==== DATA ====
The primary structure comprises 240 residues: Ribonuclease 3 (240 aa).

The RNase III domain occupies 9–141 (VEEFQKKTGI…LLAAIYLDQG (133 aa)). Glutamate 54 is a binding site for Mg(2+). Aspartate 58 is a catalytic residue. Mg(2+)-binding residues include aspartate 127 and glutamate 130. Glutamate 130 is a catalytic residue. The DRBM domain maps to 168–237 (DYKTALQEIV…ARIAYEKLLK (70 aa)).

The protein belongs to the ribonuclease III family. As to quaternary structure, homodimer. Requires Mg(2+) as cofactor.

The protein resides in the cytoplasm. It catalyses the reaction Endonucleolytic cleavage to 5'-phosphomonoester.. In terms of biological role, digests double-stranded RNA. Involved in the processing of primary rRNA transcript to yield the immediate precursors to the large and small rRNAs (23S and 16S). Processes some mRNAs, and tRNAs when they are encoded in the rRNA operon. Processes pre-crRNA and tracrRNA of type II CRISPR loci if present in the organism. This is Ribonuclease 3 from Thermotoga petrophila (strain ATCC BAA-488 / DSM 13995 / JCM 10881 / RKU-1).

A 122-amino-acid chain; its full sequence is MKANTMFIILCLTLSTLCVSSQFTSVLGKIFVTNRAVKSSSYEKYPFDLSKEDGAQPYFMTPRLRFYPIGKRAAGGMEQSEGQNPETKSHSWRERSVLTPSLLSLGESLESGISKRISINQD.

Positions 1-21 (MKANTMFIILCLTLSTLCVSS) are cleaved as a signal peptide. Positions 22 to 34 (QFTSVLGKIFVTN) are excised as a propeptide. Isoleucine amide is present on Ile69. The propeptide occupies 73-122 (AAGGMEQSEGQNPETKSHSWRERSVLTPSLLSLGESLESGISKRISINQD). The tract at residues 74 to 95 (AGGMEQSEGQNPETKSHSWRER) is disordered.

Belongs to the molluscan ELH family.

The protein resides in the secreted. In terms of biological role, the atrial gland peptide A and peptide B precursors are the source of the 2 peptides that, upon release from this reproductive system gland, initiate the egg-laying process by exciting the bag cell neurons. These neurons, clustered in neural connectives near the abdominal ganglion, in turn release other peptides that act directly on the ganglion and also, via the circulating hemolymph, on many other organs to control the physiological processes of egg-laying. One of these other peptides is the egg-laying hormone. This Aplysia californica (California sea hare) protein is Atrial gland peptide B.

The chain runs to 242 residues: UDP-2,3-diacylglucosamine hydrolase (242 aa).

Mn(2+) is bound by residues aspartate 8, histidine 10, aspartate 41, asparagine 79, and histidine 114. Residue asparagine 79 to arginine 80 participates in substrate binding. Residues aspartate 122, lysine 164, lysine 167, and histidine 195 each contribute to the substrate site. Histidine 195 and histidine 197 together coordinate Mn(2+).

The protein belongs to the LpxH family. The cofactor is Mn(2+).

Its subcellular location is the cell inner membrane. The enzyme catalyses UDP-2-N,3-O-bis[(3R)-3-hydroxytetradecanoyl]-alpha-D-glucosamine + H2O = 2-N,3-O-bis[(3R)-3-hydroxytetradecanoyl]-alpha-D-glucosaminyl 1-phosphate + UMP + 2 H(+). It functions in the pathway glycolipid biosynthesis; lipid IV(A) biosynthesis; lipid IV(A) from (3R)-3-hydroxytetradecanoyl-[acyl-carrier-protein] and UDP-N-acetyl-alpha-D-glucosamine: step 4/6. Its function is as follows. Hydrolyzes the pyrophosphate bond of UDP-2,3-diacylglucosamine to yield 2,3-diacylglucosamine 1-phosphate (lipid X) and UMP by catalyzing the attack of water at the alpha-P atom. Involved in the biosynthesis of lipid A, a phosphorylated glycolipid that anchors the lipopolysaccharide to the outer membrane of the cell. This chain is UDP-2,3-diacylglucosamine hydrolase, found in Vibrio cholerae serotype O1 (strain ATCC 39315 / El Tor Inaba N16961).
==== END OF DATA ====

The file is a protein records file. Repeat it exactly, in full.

The primary structure comprises 240 residues: Ribonuclease 3 (240 aa).

The RNase III domain occupies 9–141 (VEEFQKKTGI…LLAAIYLDQG (133 aa)). Glutamate 54 is a binding site for Mg(2+). Aspartate 58 is a catalytic residue. Mg(2+)-binding residues include aspartate 127 and glutamate 130. Glutamate 130 is a catalytic residue. The DRBM domain maps to 168–237 (DYKTALQEIV…ARIAYEKLLK (70 aa)).

The protein belongs to the ribonuclease III family. As to quaternary structure, homodimer. Requires Mg(2+) as cofactor.

The protein resides in the cytoplasm. It catalyses the reaction Endonucleolytic cleavage to 5'-phosphomonoester.. In terms of biological role, digests double-stranded RNA. Involved in the processing of primary rRNA transcript to yield the immediate precursors to the large and small rRNAs (23S and 16S). Processes some mRNAs, and tRNAs when they are encoded in the rRNA operon. Processes pre-crRNA and tracrRNA of type II CRISPR loci if present in the organism. This is Ribonuclease 3 from Thermotoga petrophila (strain ATCC BAA-488 / DSM 13995 / JCM 10881 / RKU-1).

A 122-amino-acid chain; its full sequence is MKANTMFIILCLTLSTLCVSSQFTSVLGKIFVTNRAVKSSSYEKYPFDLSKEDGAQPYFMTPRLRFYPIGKRAAGGMEQSEGQNPETKSHSWRERSVLTPSLLSLGESLESGISKRISINQD.

Positions 1-21 (MKANTMFIILCLTLSTLCVSS) are cleaved as a signal peptide. Positions 22 to 34 (QFTSVLGKIFVTN) are excised as a propeptide. Isoleucine amide is present on Ile69. The propeptide occupies 73-122 (AAGGMEQSEGQNPETKSHSWRERSVLTPSLLSLGESLESGISKRISINQD). The tract at residues 74 to 95 (AGGMEQSEGQNPETKSHSWRER) is disordered.

Belongs to the molluscan ELH family.

The protein resides in the secreted. In terms of biological role, the atrial gland peptide A and peptide B precursors are the source of the 2 peptides that, upon release from this reproductive system gland, initiate the egg-laying process by exciting the bag cell neurons. These neurons, clustered in neural connectives near the abdominal ganglion, in turn release other peptides that act directly on the ganglion and also, via the circulating hemolymph, on many other organs to control the physiological processes of egg-laying. One of these other peptides is the egg-laying hormone. This Aplysia californica (California sea hare) protein is Atrial gland peptide B.

The chain runs to 242 residues: UDP-2,3-diacylglucosamine hydrolase (242 aa).

Mn(2+) is bound by residues aspartate 8, histidine 10, aspartate 41, asparagine 79, and histidine 114. Residue asparagine 79 to arginine 80 participates in substrate binding. Residues aspartate 122, lysine 164, lysine 167, and histidine 195 each contribute to the substrate site. Histidine 195 and histidine 197 together coordinate Mn(2+).

The protein belongs to the LpxH family. The cofactor is Mn(2+).

Its subcellular location is the cell inner membrane. The enzyme catalyses UDP-2-N,3-O-bis[(3R)-3-hydroxytetradecanoyl]-alpha-D-glucosamine + H2O = 2-N,3-O-bis[(3R)-3-hydroxytetradecanoyl]-alpha-D-glucosaminyl 1-phosphate + UMP + 2 H(+). It functions in the pathway glycolipid biosynthesis; lipid IV(A) biosynthesis; lipid IV(A) from (3R)-3-hydroxytetradecanoyl-[acyl-carrier-protein] and UDP-N-acetyl-alpha-D-glucosamine: step 4/6. Its function is as follows. Hydrolyzes the pyrophosphate bond of UDP-2,3-diacylglucosamine to yield 2,3-diacylglucosamine 1-phosphate (lipid X) and UMP by catalyzing the attack of water at the alpha-P atom. Involved in the biosynthesis of lipid A, a phosphorylated glycolipid that anchors the lipopolysaccharide to the outer membrane of the cell. This chain is UDP-2,3-diacylglucosamine hydrolase, found in Vibrio cholerae serotype O1 (strain ATCC 39315 / El Tor Inaba N16961).